Joining director Juliet in the production team are Edwin Gray, composition, foley and sound design, and Madeleine Hudson, Theatre Royal Choir musical director, songs.
The cast for The Crucifixion is: Andrew Isherwood, as John; Daniel Poyser, 1st Soldier; Toby Gordon, 2nd Soldier; Adam Kane, 3rd Soldier; Ged Murray, 4th Soldier; Stephanie Wood, Mary, mother of Jesus; Joe Osborne, Pilate; Jared More, Jesus; Elizabeth Elsworth, Mary Cleophas; Maria Gray, 1st Thief on the cross, and Kelvin Goodspeed, 2nd Thief on the cross.
Poyser, Gordon, Kane, Murray, Wood, Osborne, More and Elsworth reprise their roles in The Resurrection, performing alongside Sarah Woodmansey as Angel, Dora Rubinstein as Mary Magdalene and Maggie Smales as Caiaphas.
“Like we did before, we’ve gone for a mix of professionals and community actors, but everyone is new for this production as we’ve moved from the Old Testament to the New Testament, and I wanted to reflect that by using new voices,” says Juliet.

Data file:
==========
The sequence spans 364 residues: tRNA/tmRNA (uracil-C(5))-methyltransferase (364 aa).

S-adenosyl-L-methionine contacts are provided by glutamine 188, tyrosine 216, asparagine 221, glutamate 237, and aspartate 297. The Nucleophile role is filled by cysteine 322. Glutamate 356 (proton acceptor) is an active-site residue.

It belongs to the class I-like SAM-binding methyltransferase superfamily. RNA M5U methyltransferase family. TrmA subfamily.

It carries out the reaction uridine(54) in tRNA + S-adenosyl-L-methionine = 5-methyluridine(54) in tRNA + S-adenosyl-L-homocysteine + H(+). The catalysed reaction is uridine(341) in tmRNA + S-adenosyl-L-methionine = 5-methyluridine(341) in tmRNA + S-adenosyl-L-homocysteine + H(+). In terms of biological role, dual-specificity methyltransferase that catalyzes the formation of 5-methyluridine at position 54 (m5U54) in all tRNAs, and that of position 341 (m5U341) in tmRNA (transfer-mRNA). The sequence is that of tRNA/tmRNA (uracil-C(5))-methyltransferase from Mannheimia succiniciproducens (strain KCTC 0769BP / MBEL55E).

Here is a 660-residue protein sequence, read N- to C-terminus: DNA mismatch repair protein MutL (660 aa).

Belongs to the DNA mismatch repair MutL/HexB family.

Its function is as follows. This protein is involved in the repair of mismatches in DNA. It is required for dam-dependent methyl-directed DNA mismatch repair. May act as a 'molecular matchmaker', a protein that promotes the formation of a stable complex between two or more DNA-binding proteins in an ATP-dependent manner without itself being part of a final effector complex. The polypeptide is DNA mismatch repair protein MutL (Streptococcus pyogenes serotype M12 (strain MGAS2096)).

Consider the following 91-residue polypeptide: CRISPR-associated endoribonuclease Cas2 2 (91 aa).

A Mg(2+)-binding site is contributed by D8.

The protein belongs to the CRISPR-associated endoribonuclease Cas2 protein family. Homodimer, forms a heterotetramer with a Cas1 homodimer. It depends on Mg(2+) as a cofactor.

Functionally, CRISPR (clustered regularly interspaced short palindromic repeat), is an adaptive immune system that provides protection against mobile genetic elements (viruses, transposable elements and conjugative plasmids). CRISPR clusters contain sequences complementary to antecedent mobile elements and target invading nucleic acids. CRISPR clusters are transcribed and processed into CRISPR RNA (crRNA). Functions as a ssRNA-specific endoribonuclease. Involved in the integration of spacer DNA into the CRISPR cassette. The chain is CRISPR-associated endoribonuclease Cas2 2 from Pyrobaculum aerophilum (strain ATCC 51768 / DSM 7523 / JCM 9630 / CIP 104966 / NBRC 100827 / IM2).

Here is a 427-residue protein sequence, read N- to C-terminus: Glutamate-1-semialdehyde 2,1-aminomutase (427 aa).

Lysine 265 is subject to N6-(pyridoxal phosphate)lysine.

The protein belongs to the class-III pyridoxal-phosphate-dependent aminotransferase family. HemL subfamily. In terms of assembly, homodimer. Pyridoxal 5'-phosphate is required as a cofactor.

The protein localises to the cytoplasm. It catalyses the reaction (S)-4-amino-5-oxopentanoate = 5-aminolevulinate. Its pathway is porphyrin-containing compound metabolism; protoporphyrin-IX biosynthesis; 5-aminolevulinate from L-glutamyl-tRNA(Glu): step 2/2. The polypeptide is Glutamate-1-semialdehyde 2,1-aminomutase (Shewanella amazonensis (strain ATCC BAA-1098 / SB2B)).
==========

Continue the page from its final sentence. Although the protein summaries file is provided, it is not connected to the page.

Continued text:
BBC Radio York will air The Crucifixion on Good Friday, April 2, at 6.30am and 1.30pm; The Resurrection on Easter Sunday, April 4, 6.30am and 9.30am. They will be available too on BBC Sounds at bbc.co.uk/radioyork
Elizabeth Elsworth performed in the York Mystery Plays 2012 and the Wagons Festivals in 2014 and 2018. She appeared in York Theatre Royal’s community productionsBlood + Chocolate, In Fog and Falling Snow and Everything Is Possible: The York Suffragettes, as well as several productions for York Shakespeare Project and York Settlement Community Players.
Toby Gordon appeared in the York Mystery Plays 2012 as Workman, in the 2016 York Minster Mystery Plays as Lucifer and in Two Planks & A Passion as Edward Young. Other credits include Antigone (Barbican, London) and The Great Gatsby(Guild of Misrule).
Maria Gray trained at East 15 Drama School (BA Acting) and Flic Circus School in Turin, Italy. She works as an actor, voice-over artist and movement director. Credits include Macbeth and A Midsummer Night’s Dream (Shakespeare’s Rose Theatre); The Machine Stops (York Theatre Royal/Pilot Theatre); The Beggars Opera(York Theatre Royal) and The Girl Next Door (Teatro Regio). Shewas movement director for A Midsummer Night’sDream and Macbeth (Shakespeare’s Rose Theatre) and Elves And The Shoe Makers (York Theatre Royal).